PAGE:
Theatre review: Lisa Gornick’s Live Drawing Show
Theatre review: Lisa Gornick’s Live Drawing Show

Edinburgh Festival Fringe theatre review: Lisa Gornick’s Live Drawing Show, reviewed by The Scotsman’s Sally Stott ★★★★ Kylie, Lisa Stansfield and Laura Branigan: these are some of the upbeat popsters that artist Lisa Gornick loves listening to and, sitting at her desk with her sketchpad and pot of pens and brushes, lets us listen to …

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lisa gornock

Edinburgh Festival Fringe theatre review: Lisa Gornick’s Live Drawing Show, reviewed by The Scotsman’s Sally Stott

★★★★

Kylie, Lisa Stansfield and Laura Branigan: these are some of the upbeat popsters that artist Lisa Gornick loves listening to and, sitting at her desk with her sketchpad and pot of pens and brushes, lets us listen to as well. Their relevance only becomes clear later in this multimedia autobiographical play that, through a smart structure, turns into a celebration of the determination of Lisa’s Grandma Ray – an “East End Cockney who sometimes went posh” – to be the person she wanted to be.

Through a combination of free-flowing, characterful drawings, sketched in front of us; photos that span the last century; and diary entries from the 1920s to the 1990s, Lisa takes us on a personal journey through her Jewish family’s history. As we see her amusing little drawings take shape, projected on a screen, quite where we’re going to end up is kept skilfully hidden until the end.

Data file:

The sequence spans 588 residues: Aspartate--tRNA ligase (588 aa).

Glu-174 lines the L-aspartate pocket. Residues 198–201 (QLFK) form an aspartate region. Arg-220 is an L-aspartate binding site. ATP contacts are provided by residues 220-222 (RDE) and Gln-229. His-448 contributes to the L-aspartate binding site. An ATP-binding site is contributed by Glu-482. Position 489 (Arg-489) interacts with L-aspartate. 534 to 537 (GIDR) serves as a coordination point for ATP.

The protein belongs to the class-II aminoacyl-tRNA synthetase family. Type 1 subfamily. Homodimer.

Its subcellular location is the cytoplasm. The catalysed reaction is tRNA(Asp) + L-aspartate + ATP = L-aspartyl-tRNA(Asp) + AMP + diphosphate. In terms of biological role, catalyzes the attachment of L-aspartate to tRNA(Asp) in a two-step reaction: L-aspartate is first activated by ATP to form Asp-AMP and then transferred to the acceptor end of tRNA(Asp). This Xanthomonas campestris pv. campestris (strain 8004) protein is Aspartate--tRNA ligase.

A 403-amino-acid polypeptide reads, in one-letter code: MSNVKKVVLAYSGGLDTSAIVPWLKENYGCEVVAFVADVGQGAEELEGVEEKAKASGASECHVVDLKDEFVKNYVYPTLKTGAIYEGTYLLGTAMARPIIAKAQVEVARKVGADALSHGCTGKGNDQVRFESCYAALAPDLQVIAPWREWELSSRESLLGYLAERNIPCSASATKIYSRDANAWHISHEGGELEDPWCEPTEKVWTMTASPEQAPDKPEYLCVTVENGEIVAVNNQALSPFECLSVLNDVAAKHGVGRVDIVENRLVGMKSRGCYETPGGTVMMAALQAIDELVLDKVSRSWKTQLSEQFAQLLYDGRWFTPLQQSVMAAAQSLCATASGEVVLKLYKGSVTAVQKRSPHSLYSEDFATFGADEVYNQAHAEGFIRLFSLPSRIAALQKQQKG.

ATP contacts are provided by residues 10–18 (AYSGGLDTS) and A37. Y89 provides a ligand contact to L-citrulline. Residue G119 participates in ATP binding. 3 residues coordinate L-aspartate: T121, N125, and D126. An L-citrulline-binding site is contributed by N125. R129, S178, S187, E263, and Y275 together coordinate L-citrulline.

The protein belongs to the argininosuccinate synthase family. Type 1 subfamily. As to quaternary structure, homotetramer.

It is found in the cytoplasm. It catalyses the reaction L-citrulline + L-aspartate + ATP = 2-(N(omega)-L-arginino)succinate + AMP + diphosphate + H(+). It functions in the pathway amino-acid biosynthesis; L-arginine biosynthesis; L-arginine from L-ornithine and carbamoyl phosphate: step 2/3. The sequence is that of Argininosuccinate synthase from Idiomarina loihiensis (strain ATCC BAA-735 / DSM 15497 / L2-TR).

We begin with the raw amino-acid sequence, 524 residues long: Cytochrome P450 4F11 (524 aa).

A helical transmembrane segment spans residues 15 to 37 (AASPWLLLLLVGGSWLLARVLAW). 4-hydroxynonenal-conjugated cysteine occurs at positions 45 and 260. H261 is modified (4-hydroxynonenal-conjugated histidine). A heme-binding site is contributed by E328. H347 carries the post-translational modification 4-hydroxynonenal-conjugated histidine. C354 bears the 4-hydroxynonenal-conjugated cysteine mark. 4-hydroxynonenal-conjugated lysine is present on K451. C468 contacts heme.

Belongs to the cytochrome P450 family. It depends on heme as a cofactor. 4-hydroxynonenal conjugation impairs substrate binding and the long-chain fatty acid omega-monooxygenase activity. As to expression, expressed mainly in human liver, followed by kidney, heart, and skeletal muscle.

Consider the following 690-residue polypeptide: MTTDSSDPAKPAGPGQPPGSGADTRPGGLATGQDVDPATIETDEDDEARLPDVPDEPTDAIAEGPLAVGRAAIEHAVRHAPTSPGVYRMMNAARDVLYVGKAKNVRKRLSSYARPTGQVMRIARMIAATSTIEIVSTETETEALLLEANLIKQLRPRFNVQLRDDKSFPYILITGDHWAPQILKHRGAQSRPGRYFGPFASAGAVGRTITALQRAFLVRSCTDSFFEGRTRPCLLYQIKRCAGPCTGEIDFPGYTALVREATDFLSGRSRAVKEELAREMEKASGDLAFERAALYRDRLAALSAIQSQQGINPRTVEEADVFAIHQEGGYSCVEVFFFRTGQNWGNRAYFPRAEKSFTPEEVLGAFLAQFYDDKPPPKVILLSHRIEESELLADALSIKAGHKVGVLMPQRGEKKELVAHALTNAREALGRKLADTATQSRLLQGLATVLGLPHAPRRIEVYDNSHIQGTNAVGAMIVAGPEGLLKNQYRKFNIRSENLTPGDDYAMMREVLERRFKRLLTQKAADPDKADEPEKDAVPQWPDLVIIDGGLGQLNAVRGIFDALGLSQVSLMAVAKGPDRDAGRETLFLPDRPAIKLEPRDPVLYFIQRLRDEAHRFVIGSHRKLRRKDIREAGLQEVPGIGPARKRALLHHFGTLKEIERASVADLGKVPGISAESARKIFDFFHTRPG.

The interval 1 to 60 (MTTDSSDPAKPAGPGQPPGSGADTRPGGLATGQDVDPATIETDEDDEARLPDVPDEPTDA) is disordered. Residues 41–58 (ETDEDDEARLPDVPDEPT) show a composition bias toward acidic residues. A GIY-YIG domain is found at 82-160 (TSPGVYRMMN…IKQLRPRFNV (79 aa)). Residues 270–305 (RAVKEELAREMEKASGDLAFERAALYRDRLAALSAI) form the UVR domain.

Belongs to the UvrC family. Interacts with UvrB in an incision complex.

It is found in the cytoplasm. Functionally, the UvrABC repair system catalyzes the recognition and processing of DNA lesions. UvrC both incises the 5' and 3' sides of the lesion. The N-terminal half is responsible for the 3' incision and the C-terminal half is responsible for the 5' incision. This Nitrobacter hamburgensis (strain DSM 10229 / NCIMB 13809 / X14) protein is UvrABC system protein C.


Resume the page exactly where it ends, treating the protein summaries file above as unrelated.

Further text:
Focusing on Grandma Ray’s reinvention of herself, frequenting dances at the local tennis club, it also looks at how the 1920s was a time of newfound freedom for women – the visual representation of this being their colourful flapper-style dresses, which Lisa draws on cartoon versions of her grandmother and her friends. As she does, they talk to her: “Give me a better mouth,” “Where’s my handbag”.

While Lisa tells us she wishes she had grown up “a New York Jew”, as a performer she has all of the sassiness associated with this stereotype. She’s also sharp and sexy in a nonchalant kind of way, something that’s refreshing for a style of show often associated with predictable homespun fuzziness.

A tale that also touches on being a gay woman in the 21st century, its final message of defiance in the face of prejudice is one that’s as relevant now as it ever was.

Gilded Balloon (Venue 14), until 31 August, 1:30pm

Published in The Scotsman on 25 August 2015

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